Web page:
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This book explores the three most prominent island disputes in East Asia: the Dokdo/Takeshima, the Senkaku/Diaoyu, and the Paracel and Spratly disputes. These island disputes clearly illustrate the puzzling pattern of continuity and mutual restraint in East Asia's territorial conflicts. In dealing with sovereignty issues, East Asian countries have engaged in varied patterns of diplomatic and military behaviors. In some cases, one can find examples of the aggressive use of military force and intransigent bargaining strategies, while in others military inaction and accommodative diplomacy are equally evident. When and why do disputants pursue conflictual policies? Conversely, why do they at other times seek the containment, if not the resolution, of territorial disputes by shelving thorny sovereignty issues? This book uses a territorial bargaining game framework to analyze various stages of dispute initiation, escalation, and de-escalation in a consistent and systematic manner. It starts from an assumption that territory involves mixed motive games, which can be characterized as having elements of partnership, competition, and conflict. Consistent with conventional wisdom, this book finds that the combination of resource competition, fluid geopolitics, and unstable domestic power dynamics has regularly brought about the initiation and escalation of the three island disputes. More importantly, this book discovers that the pacific influence of economic interdependence has repeatedly prevented the sovereignty disputes from escalating into a full-scale diplomatic and/or military crisis.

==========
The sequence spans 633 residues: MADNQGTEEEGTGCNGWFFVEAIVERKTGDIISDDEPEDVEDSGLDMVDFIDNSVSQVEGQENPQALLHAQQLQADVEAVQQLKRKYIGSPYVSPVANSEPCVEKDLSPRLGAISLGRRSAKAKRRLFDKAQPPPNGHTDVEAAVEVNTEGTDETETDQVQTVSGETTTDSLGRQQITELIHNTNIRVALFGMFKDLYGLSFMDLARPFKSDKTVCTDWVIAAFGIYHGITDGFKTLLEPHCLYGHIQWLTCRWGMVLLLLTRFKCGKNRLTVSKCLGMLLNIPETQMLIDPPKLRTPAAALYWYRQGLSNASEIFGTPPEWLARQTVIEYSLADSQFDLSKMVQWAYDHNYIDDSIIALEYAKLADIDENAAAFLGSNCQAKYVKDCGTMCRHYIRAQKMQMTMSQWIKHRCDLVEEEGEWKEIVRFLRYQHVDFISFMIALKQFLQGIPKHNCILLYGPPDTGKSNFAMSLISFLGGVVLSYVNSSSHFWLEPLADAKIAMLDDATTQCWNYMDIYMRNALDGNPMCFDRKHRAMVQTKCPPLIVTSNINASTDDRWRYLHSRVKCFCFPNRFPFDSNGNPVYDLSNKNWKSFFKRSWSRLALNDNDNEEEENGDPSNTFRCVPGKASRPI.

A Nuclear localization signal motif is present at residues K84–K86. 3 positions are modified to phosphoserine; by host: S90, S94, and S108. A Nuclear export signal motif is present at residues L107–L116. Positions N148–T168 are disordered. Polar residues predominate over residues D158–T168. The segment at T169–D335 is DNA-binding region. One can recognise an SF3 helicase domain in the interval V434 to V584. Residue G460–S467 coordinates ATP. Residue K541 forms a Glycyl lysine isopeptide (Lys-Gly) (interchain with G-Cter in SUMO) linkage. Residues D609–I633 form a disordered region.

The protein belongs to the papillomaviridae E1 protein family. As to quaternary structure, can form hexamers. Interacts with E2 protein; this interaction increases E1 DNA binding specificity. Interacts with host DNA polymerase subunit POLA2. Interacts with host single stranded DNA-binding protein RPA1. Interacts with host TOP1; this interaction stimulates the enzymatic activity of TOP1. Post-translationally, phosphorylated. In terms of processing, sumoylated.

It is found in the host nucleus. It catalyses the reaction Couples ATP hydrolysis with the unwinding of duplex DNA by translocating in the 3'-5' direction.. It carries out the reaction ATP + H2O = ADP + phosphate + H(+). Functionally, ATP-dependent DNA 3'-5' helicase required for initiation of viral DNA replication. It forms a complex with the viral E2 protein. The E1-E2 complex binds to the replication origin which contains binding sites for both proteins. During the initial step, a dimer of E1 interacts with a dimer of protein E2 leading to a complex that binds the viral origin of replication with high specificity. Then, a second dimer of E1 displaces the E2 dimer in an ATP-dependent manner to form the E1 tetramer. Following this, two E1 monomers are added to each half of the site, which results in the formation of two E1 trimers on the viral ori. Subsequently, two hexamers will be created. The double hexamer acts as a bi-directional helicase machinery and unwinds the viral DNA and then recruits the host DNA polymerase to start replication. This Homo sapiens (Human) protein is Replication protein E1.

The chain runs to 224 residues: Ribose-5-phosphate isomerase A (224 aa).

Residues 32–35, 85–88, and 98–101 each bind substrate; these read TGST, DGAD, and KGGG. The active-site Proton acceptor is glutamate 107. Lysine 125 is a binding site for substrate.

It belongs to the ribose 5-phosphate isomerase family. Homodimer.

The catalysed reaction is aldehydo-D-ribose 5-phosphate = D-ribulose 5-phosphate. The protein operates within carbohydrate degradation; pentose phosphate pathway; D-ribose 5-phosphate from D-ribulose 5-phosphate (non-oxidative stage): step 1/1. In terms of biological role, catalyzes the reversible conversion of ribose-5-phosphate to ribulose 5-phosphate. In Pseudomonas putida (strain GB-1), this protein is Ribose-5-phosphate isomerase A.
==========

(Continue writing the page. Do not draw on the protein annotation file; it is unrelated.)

Can regional mechanisms better institutionalize the increasing complexity of economic and security ties among the countries in Northeast Asia? As the international state system undergoes dramatic changes in both security and economic relations in the wake of the end of the Cold War, the Asian financial crisis, and the attack of 9/11, this question is now at the forefront of the minds of both academics and policymakers. Still, little research has been done to integrate the analysis of security and economic analysis of changes in the region within a broader context that will give us theoretically-informed policy insights. Against this backdrop, this book investigates the origins and evolution of Northeast Asia's new institutional architecture in trade, finance, and security from both a theoretical and empirical perspective.
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